Chandler online academy jobs – State officials are concerned about students’ social-emotional health and want them to reconnect with their school communities, Casteel said, so CUSD must plan to offer some form of in-person learning model, echoing worries from experts around the country.
The school board overwhelmingly authorized a new school schedule on June 24 that reduces the length of the fall and spring breaks by one week so that the district can still deliver at least 180 days of teaching, as required by Arizona law.
The extra two weeks, according to Casteel, are required to guarantee that all instructors are adequately taught on the district’s new protocols and instructional models.
Furthermore, the extra time will provide families “breathing room” to decide whether or not to bring their child back to school, according to the superintendent.
Despite the fact that a large number of CUSD employees were opposed to delaying the district’s first day of school, Casteel made her decision.
According to a recent poll of more than 3,700 district employees, 59% of instructors believe the school year should not have been postponed.
Students who choose to return to their individual campuses in August will surely notice a number of changes to the physical surroundings of their school.
Water faucets will be shut off, floors will be marked, desks will be repositioned, and younger pupils will be linked together by a rope as they walk about campus.
CUSD will closely monitor playground activities and ensure that students are not clumped together in big groups, according to the district’s reopening plan. Lunches will be staggered so that only a small number of students will be in the cafeteria at any given time.
Each campus will have masks, gloves, and face shields available, and each school office will have plexiglass shields put at its front desks.
Staff will disinfect touchpoint areas inside school toilets and health offices at least twice a day. In all classrooms and cafeterias, hand sanitizer will be accessible.
Teachers will instruct kids to bring their own water bottles to school each day and not to share them with their peers.
Commonly shared classroom devices, such as computer keyboards, shall be wiped down and sterilized on a regular basis.
Chandler online academy jobs
Parents bringing off children at school will be asked to stay in their vehicles, and non-essential guests will be restricted from entering campus buildings.
Extracurricular activities at elementary and secondary schools are expected to continue, with certain new safeguards in place to encourage social distance.
“We have no plans to cut electives,” Assistant Superintendent Craig Gilbert said, “but we may have to make some adjustments.”
Students who enroll in the online program can still engage in sports or other activities on their home campus, according to Gilbert.
The district’s online curriculum will be vastly different from what children experienced during the fourth quarter of the previous academic year, when the pandemic first struck and forced a statewide closure of Chandler’s schools.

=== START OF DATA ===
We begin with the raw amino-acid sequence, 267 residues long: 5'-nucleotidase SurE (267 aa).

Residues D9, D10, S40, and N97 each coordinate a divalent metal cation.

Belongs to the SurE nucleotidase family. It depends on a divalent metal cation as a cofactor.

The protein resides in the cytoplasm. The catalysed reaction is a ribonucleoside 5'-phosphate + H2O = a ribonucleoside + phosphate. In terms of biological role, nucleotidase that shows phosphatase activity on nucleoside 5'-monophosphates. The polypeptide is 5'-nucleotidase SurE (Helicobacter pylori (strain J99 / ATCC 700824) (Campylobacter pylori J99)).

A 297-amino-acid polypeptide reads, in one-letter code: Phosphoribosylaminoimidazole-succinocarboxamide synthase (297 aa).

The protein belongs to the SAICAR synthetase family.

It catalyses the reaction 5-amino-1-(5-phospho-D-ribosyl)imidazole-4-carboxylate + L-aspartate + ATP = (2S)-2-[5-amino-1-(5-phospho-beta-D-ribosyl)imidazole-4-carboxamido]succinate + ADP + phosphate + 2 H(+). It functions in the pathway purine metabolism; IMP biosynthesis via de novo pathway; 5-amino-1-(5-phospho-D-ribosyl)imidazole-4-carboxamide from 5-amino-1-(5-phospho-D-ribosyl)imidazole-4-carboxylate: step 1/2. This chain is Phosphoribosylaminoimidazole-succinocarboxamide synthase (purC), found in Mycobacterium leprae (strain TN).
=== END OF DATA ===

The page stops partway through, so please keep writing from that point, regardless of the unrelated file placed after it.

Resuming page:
At the end of last year, Casteel said, Chandler Unified was in “crisis mode,” with little time to develop a full online program for pupils.
The district’s new online academy for elementary children is designed to be more interesting and better than what was previously available.
Online students may expect at least three live encounters with a teacher every day, as well as access to a school counselor on a regular basis.
Virtual students will adhere to a timetable that specifies how much time they should devote to math, English, science, and history.
The online timetable will include fifteen-minute “movement breaks” so that students can walk away from their computers at different times throughout the day.
According to Jessica Edgar, the district’s director of elementary curriculum, the goal is to make the online academy feel like a traditional classroom.
According to Edgar, Chandler Unified wants the online alternative to be able to meet the needs of every student, therefore teachers and administrators will follow and assess each student’s progress throughout the semester.
Regardless of how thorough the online option is, some parents in the district are already concerned about the unintended repercussions of learning on a computer at home.
One Chandler parent remarked online, “I am really concerned about online school.” “I have a child with high-functioning autism and another who struggles with anything online.”
For several years, Chandler Online Academy, a state-accredited program that lets students to complete courses at their own pace throughout the semester, has offered online instruction to the district’s secondary students.
This year, the online academy will try to have a stronger relationship-building component between students and teachers, according to Gilbert, so that kids remain connected to the district.